FDIC’s ‘America Saves Week’ Could Help Many Consumers Achieve Homeownership

With a little help from the Federal Deposit Insurance Corporation (FDIC), American consumers can overcome the single biggest obstacle to homeownership – saving for a down payment – and increase their savings to a level that will allow them to finally own a home.

The FDIC has designated the week of February 23 through 28 as America Saves Week, dedicated to helping Americans invest in their financial future. The FDIC and is providing resources throughout the week to help consumers reach their goals.

“Saving money on a regular basis in a federally insured financial institution is a proven way to safely and steadily reach your financial goals,” FDIC Chairman Martin J. Gruenberg said. “Whether you are opening your first savings account or have had one for a while, during America Saves Week I encourage you to establish a regular contribution to an insured account. You might be surprised how the habit of regular savings—even in small amounts—can help you make progress to a stronger financial future.”

The recent lowering of the FHA mortgage insurance premiums down to 0.85 percent and the FHA lowering the down payment for qualifying homeowners down to 3 percent could make homeownership a reality for many Americans who previously could not afford a 20 percent down payment or perhaps they got into a home but could not sustain the monthly mortgage payments. FDIC will help out during America Saves Week by encouraging Americans to make a strong commitment to savings and then provide consumers with tools, ideas, and other resources such as educational resources that will help consumers evaluate their options and move them toward their savings goals.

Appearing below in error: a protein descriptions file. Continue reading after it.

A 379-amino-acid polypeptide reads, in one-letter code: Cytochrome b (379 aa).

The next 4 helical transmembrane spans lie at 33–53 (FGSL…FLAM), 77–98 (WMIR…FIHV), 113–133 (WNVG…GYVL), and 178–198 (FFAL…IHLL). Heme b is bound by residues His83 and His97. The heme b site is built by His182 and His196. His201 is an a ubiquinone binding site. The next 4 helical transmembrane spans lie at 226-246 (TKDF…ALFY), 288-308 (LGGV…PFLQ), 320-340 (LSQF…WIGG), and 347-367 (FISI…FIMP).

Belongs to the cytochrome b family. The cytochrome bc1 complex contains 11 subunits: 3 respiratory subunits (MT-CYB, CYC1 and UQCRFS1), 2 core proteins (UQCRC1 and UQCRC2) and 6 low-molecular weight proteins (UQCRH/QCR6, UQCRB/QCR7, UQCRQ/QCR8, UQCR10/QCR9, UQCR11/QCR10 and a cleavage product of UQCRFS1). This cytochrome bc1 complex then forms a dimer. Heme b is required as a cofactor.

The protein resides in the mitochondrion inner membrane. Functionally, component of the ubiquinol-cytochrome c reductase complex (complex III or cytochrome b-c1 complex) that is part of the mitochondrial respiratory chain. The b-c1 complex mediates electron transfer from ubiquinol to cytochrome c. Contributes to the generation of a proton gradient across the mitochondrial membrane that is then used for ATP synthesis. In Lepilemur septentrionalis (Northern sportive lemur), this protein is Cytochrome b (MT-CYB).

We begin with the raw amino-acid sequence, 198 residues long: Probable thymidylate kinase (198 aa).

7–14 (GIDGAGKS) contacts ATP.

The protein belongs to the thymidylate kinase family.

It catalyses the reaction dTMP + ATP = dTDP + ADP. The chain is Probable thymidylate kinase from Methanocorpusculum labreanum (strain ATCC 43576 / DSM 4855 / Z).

One of the ideas FDIC is pushing in particular is saving through automated means (i.e. through regularly scheduled deposits into a savings account).

The timing for America Saves Week could not have been better for aspiring homeowners who are about to receive an income tax refund. Freddie Mac reported on its blog last week that eight out of 10 Americans who file will receive a tax refund, and the average refund will be $3,539, which would make up a sizeable portion of the down payment with the lowered requirements. It could also be put toward closing costs, which average about $2,500, according to Freddie Mac.

“Depending on their credit history and other factors, many borrowers can expect to make a down payment of about 5 to 10 percent,” Freddie Mac wrote in the blog. “And new 3 percent down financing options for qualified borrowers could mean a down payment as little as $6,000 for a $200,000 home.”


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